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Mitsui to expand health startup investment with focus on ASEAN

Written by Nikkei Asia Published on   2 mins read

The trading house plans a fivefold funding rise, seeing technology as a solution.

Japanese trading house Mitsui & Co. plans to increase fivefold its investments in medical startups over the next three years, with a focus on Southeast Asian companies, Nikkei has learned.

The company hopes to invest JPY 10 billion (USD 68 million) in the years to March 2026 into startups that are developing cutting-edge technologies, particularly in the prevention of lifestyle-related conditions and their treatments, including home remedies.

Mitsui has not revealed any details but Taisuke Futamata, assistant vice president at one of its units that looks into healthcare-related startups, said the trading house wants to capitalize on the rising demand, particularly in Southeast Asia.

“In addition to having IHH as a footing, Asia has a large gap between demand and supply of high-quality medical care,” Futamata said in a recent interview with Nikkei, referring to Malaysia’s IHH Healthcare.

One of the largest hospital groups in Asia, IHH has approximately 80 hospitals in 10 countries, with most in Malaysia, Singapore and India. The group has 6 million outpatients a year and medical data of 30 million patients. Mitsui invested in the company in 2011 and is now the largest shareholder with a stake of just under 33%.

IHH aims to improve processes for patients by analyzing vast amounts of patient data, from the first point of visit to diagnosis, hospitalization, treatment, discharge, and prognosis. Mitsui is working with IHH to devise technological solutions for each of those stages.

An example is the medical testing kit made by Singapore’s Mirxes, another company that Mitsui has invested in as a shareholder in the company’s latest fundraising round.

Mirxes is the first company in the world to commercialize a technology for the early detection of gastric cancer using microRNA, which is inside the bloodstream of cancer patients.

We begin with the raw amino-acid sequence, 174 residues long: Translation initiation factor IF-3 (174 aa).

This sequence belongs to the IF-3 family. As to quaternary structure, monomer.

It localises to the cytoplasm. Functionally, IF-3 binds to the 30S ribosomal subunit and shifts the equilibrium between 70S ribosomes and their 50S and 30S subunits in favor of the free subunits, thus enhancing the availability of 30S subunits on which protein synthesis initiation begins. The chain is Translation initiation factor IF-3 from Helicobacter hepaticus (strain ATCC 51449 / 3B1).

Conventional tests such as tumor markers require specimens to be sent to one of a few dedicated analysis facilities. With the new technology, it is possible to analyze specific microRNAs in blood using PCR equipment—used widely to test for COVID-19—and significantly reduce the cost of testing to USD 80 to USD 100, from a couple of hundred dollars. IHH’s Singapore hospitals are using those test kits.

Demand for health care services in Southeast Asia is increasing as lifestyle-related diseases rise. German research company Statista expects Southeast Asia’s healthcare market to expand 50% from now to USD 2.7 billion by 2027.

On the other hand, there is a shortage of medical facilities and specialized staff. Mitsui believes that technology can plug this gap.

Mitsui is not the only Japanese trading house interested in the industry. Marubeni took a stake in June in Singapore-based Ranelagh, a leading online healthcare service provider in Indonesia. Sumitomo Corp. is also teaming up with a Singapore company to expand its business in Southeast Asia’s medical industry by offering health and medication instruction programs and an app that provides information about medical institutions.

This article first appeared on Nikkei Asia. It has been republished here as part of 36Kr’s ongoing partnership with Nikkei.


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